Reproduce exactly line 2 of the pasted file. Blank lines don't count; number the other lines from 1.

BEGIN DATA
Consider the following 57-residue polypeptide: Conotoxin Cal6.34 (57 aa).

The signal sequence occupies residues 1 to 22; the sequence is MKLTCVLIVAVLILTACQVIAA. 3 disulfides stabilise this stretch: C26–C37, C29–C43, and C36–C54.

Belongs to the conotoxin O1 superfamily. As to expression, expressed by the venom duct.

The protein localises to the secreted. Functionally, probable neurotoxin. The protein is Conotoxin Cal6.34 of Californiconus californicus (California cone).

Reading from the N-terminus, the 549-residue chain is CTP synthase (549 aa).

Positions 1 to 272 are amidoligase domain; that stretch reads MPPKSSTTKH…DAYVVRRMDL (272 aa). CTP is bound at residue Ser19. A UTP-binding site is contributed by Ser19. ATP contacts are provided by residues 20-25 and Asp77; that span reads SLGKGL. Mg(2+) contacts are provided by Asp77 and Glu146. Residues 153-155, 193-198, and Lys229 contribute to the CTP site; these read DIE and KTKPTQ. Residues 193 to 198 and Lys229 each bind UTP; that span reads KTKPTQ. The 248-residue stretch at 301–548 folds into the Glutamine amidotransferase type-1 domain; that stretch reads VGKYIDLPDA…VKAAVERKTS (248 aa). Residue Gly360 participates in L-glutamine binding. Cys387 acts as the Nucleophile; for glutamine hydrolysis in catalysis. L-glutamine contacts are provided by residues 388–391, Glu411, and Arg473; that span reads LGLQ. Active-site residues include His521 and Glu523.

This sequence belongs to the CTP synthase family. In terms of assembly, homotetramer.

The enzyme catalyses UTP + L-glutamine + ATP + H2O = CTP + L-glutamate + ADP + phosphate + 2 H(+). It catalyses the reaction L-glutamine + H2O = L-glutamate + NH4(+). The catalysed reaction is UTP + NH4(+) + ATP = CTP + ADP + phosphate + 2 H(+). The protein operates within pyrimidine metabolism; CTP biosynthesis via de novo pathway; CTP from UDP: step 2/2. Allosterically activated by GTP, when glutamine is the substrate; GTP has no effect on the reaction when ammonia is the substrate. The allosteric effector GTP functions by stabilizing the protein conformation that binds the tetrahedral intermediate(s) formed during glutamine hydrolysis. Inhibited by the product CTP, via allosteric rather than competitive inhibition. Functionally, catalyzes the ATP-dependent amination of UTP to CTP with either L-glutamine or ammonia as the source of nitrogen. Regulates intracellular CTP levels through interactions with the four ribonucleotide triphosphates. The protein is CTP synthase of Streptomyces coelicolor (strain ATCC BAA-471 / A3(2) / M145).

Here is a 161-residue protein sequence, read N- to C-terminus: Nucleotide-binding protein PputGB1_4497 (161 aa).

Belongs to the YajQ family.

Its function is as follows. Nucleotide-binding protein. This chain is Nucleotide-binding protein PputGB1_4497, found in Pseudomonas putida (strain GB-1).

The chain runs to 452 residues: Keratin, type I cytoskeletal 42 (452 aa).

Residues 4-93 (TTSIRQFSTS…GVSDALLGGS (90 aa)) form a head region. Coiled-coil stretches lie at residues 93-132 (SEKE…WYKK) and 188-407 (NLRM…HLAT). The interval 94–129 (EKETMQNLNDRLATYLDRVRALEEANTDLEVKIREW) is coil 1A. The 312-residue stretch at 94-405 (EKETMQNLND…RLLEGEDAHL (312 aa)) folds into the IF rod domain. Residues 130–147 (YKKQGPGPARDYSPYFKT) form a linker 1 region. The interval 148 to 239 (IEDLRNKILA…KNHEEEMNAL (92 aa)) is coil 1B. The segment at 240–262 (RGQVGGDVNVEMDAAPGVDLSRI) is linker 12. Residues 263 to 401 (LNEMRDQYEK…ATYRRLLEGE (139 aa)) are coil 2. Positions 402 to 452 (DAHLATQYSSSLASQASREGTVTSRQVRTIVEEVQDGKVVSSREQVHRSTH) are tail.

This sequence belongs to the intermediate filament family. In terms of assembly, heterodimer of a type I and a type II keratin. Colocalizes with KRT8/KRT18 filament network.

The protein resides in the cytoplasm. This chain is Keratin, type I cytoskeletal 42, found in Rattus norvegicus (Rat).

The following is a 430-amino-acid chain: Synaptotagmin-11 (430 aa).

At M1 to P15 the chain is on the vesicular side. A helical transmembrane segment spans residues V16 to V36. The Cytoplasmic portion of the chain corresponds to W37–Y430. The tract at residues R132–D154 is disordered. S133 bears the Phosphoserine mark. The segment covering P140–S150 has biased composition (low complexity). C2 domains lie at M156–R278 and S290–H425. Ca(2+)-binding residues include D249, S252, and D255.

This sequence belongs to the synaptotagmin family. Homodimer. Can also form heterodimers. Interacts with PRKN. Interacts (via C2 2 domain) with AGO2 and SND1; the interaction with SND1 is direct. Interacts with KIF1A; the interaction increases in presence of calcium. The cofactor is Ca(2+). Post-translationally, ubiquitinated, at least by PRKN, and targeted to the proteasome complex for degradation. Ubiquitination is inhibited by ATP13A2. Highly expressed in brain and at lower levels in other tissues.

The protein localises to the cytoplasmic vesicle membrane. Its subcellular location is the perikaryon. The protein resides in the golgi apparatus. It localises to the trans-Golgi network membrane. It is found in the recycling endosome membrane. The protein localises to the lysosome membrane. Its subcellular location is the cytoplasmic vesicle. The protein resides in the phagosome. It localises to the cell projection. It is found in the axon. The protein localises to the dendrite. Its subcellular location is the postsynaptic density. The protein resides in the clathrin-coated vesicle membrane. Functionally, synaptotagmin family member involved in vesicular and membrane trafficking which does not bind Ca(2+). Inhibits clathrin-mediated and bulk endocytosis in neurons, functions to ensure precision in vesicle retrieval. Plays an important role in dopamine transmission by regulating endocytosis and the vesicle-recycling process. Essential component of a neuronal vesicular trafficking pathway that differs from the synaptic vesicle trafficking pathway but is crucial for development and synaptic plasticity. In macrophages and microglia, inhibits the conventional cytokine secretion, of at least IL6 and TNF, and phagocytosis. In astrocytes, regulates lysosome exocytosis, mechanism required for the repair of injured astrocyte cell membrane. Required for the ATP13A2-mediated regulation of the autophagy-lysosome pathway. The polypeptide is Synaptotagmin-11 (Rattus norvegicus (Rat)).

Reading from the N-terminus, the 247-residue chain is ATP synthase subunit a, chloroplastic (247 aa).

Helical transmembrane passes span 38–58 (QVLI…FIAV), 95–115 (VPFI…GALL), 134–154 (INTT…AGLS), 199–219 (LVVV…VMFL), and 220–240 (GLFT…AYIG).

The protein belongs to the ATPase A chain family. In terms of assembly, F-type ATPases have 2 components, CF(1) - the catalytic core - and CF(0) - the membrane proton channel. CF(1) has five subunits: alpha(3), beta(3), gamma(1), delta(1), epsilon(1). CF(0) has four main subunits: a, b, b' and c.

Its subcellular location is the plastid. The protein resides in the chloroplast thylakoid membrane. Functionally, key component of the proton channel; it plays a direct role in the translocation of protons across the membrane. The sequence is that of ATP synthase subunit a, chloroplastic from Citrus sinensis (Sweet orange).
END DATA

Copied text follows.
The signal sequence occupies residues 1 to 22; the sequence is MKLTCVLIVAVLILTACQVIAA. 3 disulfides stabilise this stretch: C26–C37, C29–C43, and C36–C54.